Has Google Jumped the Shark?

This was the year of Google. Normally, that would be a statement of positivity. The year of Google normally would bring about feelings of happiness, unicorns, and rainbows.

But that would be another year. In 2010 I went from being a Google evangelist to a realist, maybe even a cynic.

Google 2010

Sadly, I had my awakening this year. I feel like a child who found out there was no Santa or Easter bunny.

Yep, Google, my mighty benevolent Google went the way of the dodo and became aggressive, pervasive, and (to use Google CEO Eric Schmidt’s own word) “creepy.” Who ever thought Google would be the company of creepy? Yet this year it was a frequent meme; Google and creepy.

But even for those who are still seeing Google through those rose-colored glasses I wore such a short time ago, there were some ideas thrust upon us this year that haven’t really enhanced the user experience, and in many cases possibly made it a lesser one.

My 2011 Wish List: Where did Google Jump the Shark?

So did Google jump the shark? I think so.

Whether or not you like the changes, the core product — search and its algorithm — have suffered. Results have gotten less relevant.

So here’s my end of year wish list of 10 things I wish Google would change (though I know they aren’t likely to do so) to get back to where they once belonged.

1. Google Instant Suc… Hey, Google, What Am I Thinking?

I’m not sure about the rest of you, but I turned Google Instant off within an hour of having it thrust upon me. Except for some SEO research, I haven’t used it since.

Why? Well other than the annoyance factor of the page changing as I type, I don’t appreciate that what I type into the search box isn’t the search I get. If I had wanted the grayed out words added to my search I would have, hold onto your hats, added them myself.

I know, silly me Google, there I go thinking for myself again. I forgot you can do it so much better. Except you don’t.

Fun Eric Schmidt quote: “I actually think most people don’t want Google to answer their questions, they want Google to tell them what they should be doing next.”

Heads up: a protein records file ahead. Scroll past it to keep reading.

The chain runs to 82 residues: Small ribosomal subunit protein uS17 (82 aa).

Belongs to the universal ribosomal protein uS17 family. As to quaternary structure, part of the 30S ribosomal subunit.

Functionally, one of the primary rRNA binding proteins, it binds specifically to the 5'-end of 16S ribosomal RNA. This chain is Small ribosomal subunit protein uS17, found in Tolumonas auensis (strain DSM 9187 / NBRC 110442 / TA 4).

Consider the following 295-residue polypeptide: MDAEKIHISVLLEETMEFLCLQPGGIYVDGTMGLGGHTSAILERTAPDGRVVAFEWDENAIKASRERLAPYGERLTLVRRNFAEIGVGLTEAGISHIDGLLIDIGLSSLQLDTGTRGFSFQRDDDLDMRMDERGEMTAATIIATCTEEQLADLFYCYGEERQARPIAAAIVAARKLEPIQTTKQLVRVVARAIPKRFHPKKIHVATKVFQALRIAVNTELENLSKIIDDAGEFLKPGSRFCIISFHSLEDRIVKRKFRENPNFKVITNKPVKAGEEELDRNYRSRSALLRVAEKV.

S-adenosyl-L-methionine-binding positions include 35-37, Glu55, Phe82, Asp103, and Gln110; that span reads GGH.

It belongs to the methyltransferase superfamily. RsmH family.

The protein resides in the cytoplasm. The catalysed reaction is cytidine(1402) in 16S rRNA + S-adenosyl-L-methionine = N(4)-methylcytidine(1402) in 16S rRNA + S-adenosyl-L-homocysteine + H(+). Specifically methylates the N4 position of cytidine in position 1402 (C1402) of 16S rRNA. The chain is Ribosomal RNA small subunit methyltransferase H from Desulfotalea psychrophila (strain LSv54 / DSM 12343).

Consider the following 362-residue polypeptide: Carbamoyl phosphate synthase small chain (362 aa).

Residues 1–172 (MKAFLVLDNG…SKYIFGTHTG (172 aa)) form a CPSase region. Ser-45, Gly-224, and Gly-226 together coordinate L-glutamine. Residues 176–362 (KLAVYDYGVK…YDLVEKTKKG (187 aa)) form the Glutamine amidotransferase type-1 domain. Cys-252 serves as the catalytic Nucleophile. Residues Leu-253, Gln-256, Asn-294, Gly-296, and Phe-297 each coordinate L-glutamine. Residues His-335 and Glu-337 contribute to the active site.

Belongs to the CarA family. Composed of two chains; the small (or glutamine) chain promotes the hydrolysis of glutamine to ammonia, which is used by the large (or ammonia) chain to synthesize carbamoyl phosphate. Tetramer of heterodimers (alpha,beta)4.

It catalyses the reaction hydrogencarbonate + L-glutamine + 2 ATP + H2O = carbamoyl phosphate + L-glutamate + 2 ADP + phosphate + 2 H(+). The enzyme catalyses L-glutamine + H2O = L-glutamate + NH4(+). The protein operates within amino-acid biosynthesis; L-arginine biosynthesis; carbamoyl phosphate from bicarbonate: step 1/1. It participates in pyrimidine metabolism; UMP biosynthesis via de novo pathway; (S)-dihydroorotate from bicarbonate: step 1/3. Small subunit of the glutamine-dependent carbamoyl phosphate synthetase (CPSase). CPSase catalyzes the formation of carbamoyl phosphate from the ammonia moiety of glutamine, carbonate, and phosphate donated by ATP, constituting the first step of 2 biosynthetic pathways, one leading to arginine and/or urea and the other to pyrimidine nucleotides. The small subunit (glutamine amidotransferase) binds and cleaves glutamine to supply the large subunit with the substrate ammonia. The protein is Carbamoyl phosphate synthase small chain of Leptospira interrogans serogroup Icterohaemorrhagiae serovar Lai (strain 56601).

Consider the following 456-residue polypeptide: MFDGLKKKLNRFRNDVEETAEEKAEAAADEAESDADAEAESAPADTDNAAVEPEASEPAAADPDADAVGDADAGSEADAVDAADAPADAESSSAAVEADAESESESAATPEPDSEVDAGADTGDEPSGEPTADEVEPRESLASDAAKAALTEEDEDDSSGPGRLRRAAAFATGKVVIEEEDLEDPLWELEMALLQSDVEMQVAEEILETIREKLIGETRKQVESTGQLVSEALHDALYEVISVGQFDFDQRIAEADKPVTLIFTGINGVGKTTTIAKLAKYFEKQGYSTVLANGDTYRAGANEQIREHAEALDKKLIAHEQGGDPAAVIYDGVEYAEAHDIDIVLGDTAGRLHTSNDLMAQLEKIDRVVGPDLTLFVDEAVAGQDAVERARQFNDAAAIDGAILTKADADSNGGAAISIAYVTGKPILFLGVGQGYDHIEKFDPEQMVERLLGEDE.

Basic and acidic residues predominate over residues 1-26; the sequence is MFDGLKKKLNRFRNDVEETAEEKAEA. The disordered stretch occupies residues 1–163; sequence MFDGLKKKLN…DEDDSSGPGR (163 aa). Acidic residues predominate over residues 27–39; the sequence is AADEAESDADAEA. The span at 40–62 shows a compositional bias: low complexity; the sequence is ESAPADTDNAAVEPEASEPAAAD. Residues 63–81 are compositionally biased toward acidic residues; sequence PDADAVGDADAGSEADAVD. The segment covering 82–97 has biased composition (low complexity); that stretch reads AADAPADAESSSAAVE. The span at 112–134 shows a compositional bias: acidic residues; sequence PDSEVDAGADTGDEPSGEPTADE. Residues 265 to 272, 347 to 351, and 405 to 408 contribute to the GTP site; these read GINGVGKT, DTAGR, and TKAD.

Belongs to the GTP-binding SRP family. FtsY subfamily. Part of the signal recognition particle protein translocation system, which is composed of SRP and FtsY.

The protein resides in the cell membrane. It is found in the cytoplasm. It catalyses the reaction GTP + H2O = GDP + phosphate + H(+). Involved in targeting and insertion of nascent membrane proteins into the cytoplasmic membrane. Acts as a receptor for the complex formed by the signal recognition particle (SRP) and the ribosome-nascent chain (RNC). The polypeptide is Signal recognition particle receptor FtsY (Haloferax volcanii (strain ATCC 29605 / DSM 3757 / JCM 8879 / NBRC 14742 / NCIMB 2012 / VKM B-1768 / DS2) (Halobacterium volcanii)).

2. Geolocation All the Time — There is No Escape

Why Google? Why do you need to know where I am at all times? (P.S. You get it wrong a lot. Like a lot, a lot)

What if I don’t like my geolocated results? Living in Vegas they can get very muddied at times, like when all your ZIP codes have no separation and you can’t get the movie theater down the street in search because Google doesn’t understand it’s only three blocks from you.

Fun Eric Schmidt quote: “We know where you are. We know where you’ve been.”

3. All Personalized Search — Getting to Know All About You

Google, this may surprise you, but I don’t want you to get to know me. I don’t want you to deliver me results based on what I searched for two days ago or what you think I might be interested in two days from now. I’m quite capable of putting a keyword in the form that will let me tell you what I need and what I’m looking for.

You are like a parent who wants to read my diary. That’s what diary locks are for! Respect the fact that I’m not logged in and stop it already.

Oh sorry, there I go, thinking for myself again. Sorry, I need to stop that.

Fun Eric Schmidt quote: “We can more or less know what you’re thinking about.”

4. Google Previews — Window Shopping … Online

Overall, I don’t dislike the Instant Previews feature and have less issues with this than some of the others. However there are still issues.

Sure, you get to see the sites before you enter the site, but then you may never enter at all. What if that site had some great details, but just poor design?

Remember the days when half the fun of the web was to uncover that awesome site or piece of content no one else had seen before? With Previews you may never make it off the search results.

Also, make sure your pages aren’t in Flash or preview will never pick it up.

5. Multi Domain Listings — You Really Just Can’t Say No

OK, whose Idea was it to put the same domain over and over again and then do this again for other domains all the same SERPs? Once you see Amazon, do you need two more listings showing you Amazon has even more stuff? It clutters the results and makes it hard to read; in fact, I find more and more I skip over them to the classically laid out entry.

6. Diversity in Results — 31 Flavors of SERPs

Remember when you used to search for something in Google, like unicorns, and Google gave you hundreds of results about unicorns? Wow! I miss those days.

Now I feel like I hit the get lucky button and took a spin on the tilt-a-whirl. Maybe five or six of the results are relevant. The rest? Random unrelated fluff.

7. Google Maps in SERPs — The “Fushigi”

Huh? Really, when I saw this, my reaction was “Huh?” I scratch my head at this one.